Q. What are your and/or the School Board’s top priorities for 2014?
A. * Continue to find a way to maintain a high achieving school district by increasing funding over previous fiscal years; overcoming our projected $100 million budget deficit; meet the challenges of a growing student body (currently 2,500 students per year) who are increasingly lower income and non-English speaking; conduct school boundary studies to address overcrowding, build a new elementary school and renovate seven elementary schools; and promote expanded business-community partnerships with our school system and students.
Q. What overall is the state of elementary and secondary public education in Fairfax County?
A. * Mount Vernon and the county public school system continue to provide an excellent education. However, the challenges to maintain that quality of education with diminished funding resources continues. The influx of students who are low income and non-native English speakers place an added burden on the school system. Students now receiving free or reduced cost meals is 27 percent of all students and 32 percent of kindergarten students. County-wide limited English proficiency students represent 16 percent of all students and 38 percent of incoming kindergarten students. Education costs for these students are approximately 50 percent greater than average, thus posing an added challenge for the school system to maintain a quality of education for all students.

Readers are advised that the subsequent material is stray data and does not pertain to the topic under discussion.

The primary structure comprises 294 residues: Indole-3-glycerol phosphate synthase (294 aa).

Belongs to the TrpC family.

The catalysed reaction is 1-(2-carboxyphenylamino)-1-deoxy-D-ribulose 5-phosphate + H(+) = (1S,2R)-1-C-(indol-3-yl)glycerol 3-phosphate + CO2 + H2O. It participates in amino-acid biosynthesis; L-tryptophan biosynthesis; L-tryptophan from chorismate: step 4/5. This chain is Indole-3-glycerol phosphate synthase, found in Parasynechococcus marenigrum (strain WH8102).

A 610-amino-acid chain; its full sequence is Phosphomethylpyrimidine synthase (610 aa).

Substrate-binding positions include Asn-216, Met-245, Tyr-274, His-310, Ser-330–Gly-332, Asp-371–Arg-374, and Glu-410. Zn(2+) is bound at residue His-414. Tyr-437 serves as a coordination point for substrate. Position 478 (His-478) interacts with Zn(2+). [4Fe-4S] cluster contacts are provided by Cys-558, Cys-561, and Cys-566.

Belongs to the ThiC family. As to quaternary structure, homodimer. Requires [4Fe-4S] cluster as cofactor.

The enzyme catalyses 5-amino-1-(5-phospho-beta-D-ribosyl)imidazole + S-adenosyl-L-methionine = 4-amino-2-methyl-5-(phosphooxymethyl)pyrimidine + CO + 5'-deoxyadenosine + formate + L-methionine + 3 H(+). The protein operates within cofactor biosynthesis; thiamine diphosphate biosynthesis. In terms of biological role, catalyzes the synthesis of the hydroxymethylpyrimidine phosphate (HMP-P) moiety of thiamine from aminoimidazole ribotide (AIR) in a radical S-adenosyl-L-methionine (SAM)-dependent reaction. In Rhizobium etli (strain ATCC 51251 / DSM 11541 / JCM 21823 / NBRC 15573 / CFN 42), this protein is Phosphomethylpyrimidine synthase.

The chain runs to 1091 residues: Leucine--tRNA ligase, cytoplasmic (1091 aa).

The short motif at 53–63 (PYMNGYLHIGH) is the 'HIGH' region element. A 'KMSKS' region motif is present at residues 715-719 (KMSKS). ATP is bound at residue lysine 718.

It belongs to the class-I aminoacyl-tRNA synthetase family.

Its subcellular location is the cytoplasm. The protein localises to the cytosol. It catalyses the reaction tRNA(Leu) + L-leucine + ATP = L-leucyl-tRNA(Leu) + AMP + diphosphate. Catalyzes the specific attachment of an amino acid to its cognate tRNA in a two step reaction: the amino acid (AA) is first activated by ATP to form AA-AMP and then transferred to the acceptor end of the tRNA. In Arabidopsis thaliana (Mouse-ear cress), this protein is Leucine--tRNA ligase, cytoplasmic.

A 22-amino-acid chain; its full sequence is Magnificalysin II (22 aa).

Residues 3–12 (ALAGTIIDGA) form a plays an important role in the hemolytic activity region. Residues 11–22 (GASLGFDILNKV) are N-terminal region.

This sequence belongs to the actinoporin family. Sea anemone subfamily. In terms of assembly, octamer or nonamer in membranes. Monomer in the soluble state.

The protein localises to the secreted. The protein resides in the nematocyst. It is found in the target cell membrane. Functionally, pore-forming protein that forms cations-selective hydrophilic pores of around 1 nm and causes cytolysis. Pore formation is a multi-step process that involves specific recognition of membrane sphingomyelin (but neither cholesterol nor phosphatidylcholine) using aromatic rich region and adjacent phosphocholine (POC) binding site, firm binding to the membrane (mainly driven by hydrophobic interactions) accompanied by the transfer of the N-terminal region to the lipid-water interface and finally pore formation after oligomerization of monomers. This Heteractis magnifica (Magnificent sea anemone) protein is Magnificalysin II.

LINDA “TODDY” PULLER, state senator, 36th District, Virginia General Assembly:
Q. In your opinion what were the most significant 2-3 accomplishments of the General Assembly this past Session?
A. * Passing a transportation bill for the first time in 27 years that will bring real money to road repairs and improvements as well as new road and transportation projects to northern Virginia.